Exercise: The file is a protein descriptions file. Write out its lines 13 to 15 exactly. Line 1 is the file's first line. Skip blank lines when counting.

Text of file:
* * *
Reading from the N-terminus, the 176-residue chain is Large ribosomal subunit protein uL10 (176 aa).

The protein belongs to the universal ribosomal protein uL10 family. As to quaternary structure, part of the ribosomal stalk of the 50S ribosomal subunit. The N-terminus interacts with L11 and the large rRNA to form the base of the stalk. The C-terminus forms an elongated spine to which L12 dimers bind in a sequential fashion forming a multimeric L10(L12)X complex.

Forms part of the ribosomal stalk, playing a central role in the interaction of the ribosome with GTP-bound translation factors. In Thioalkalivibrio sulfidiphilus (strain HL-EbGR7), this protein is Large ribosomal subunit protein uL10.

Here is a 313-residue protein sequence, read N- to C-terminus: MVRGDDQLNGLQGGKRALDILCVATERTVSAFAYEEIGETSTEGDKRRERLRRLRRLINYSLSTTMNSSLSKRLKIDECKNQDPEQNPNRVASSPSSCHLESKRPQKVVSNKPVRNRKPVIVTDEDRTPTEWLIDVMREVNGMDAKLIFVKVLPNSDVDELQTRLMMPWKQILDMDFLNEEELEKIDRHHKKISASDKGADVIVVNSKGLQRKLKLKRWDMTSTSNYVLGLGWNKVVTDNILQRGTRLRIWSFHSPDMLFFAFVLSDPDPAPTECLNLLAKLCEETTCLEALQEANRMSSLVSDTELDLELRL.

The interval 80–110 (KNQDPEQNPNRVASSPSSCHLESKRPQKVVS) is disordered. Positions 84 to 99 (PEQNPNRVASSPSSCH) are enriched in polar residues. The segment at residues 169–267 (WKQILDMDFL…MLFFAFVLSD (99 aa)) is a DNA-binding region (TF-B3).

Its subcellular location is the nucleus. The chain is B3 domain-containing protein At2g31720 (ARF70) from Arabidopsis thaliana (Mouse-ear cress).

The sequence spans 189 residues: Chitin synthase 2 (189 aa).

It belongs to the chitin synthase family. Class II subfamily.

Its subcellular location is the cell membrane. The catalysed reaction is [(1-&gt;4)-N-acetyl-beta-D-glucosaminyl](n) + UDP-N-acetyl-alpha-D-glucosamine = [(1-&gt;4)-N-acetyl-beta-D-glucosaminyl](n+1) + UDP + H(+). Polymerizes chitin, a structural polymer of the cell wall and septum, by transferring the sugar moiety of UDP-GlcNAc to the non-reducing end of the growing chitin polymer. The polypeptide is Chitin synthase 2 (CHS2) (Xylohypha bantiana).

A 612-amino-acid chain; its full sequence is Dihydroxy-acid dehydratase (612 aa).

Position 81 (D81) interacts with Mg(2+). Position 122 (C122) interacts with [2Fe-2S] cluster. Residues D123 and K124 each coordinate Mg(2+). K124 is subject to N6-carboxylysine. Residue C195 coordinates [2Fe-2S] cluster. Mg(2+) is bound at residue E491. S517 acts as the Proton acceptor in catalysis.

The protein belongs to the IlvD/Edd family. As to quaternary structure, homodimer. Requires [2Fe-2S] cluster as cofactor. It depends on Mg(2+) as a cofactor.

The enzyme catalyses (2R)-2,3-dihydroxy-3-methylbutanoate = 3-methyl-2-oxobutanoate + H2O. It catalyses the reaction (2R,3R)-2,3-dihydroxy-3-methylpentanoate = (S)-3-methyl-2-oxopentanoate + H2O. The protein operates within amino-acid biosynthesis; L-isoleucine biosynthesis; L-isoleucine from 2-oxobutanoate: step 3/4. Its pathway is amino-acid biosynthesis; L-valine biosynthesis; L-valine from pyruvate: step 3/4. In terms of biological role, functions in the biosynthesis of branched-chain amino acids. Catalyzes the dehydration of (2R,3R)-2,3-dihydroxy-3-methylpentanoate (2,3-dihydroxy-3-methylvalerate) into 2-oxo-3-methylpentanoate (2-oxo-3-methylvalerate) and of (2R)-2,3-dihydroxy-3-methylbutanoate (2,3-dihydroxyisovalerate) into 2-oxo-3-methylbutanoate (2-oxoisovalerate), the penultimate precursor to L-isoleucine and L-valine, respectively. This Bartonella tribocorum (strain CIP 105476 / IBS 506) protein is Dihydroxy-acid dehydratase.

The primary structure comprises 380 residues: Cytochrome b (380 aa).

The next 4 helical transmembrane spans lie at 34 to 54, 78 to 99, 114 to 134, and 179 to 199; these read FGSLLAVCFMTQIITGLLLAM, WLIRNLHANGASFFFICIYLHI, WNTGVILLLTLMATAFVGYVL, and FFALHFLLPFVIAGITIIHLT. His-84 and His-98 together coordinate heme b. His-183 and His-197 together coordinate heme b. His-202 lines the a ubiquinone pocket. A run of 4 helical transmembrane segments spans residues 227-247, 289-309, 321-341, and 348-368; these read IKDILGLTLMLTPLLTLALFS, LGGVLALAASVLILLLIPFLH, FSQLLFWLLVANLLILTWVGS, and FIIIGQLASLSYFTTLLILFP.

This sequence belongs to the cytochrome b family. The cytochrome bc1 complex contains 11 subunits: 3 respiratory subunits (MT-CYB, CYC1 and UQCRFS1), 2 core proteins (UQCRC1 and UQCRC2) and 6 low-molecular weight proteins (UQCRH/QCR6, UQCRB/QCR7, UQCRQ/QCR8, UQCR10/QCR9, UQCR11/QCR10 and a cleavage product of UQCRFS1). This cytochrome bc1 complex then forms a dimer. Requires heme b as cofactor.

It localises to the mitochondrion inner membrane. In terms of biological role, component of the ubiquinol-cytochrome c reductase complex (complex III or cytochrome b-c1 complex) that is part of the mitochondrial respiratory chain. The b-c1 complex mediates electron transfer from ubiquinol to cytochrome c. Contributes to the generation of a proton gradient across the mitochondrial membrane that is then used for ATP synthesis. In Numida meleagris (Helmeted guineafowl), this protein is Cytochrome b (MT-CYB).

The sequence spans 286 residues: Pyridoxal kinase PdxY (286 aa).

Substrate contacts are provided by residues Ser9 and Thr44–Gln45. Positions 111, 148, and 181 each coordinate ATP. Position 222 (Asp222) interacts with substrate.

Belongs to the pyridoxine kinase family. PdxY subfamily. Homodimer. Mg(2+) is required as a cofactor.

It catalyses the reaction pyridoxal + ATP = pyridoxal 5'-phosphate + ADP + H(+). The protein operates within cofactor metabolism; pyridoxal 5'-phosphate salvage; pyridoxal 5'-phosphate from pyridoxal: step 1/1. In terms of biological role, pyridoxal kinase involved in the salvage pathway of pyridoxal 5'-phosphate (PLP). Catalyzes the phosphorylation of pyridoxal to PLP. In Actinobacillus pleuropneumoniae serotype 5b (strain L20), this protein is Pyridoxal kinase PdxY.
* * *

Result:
The enzyme catalyses (2R)-2,3-dihydroxy-3-methylbutanoate = 3-methyl-2-oxobutanoate + H2O. It catalyses the reaction (2R,3R)-2,3-dihydroxy-3-methylpentanoate = (S)-3-methyl-2-oxopentanoate + H2O. The protein operates within amino-acid biosynthesis; L-isoleucine biosynthesis; L-isoleucine from 2-oxobutanoate: step 3/4. Its pathway is amino-acid biosynthesis; L-valine biosynthesis; L-valine from pyruvate: step 3/4. In terms of biological role, functions in the biosynthesis of branched-chain amino acids. Catalyzes the dehydration of (2R,3R)-2,3-dihydroxy-3-methylpentanoate (2,3-dihydroxy-3-methylvalerate) into 2-oxo-3-methylpentanoate (2-oxo-3-methylvalerate) and of (2R)-2,3-dihydroxy-3-methylbutanoate (2,3-dihydroxyisovalerate) into 2-oxo-3-methylbutanoate (2-oxoisovalerate), the penultimate precursor to L-isoleucine and L-valine, respectively. This Bartonella tribocorum (strain CIP 105476 / IBS 506) protein is Dihydroxy-acid dehydratase.

The primary structure comprises 380 residues: Cytochrome b (380 aa).

The next 4 helical transmembrane spans lie at 34 to 54, 78 to 99, 114 to 134, and 179 to 199; these read FGSLLAVCFMTQIITGLLLAM, WLIRNLHANGASFFFICIYLHI, WNTGVILLLTLMATAFVGYVL, and FFALHFLLPFVIAGITIIHLT. His-84 and His-98 together coordinate heme b. His-183 and His-197 together coordinate heme b. His-202 lines the a ubiquinone pocket. A run of 4 helical transmembrane segments spans residues 227-247, 289-309, 321-341, and 348-368; these read IKDILGLTLMLTPLLTLALFS, LGGVLALAASVLILLLIPFLH, FSQLLFWLLVANLLILTWVGS, and FIIIGQLASLSYFTTLLILFP.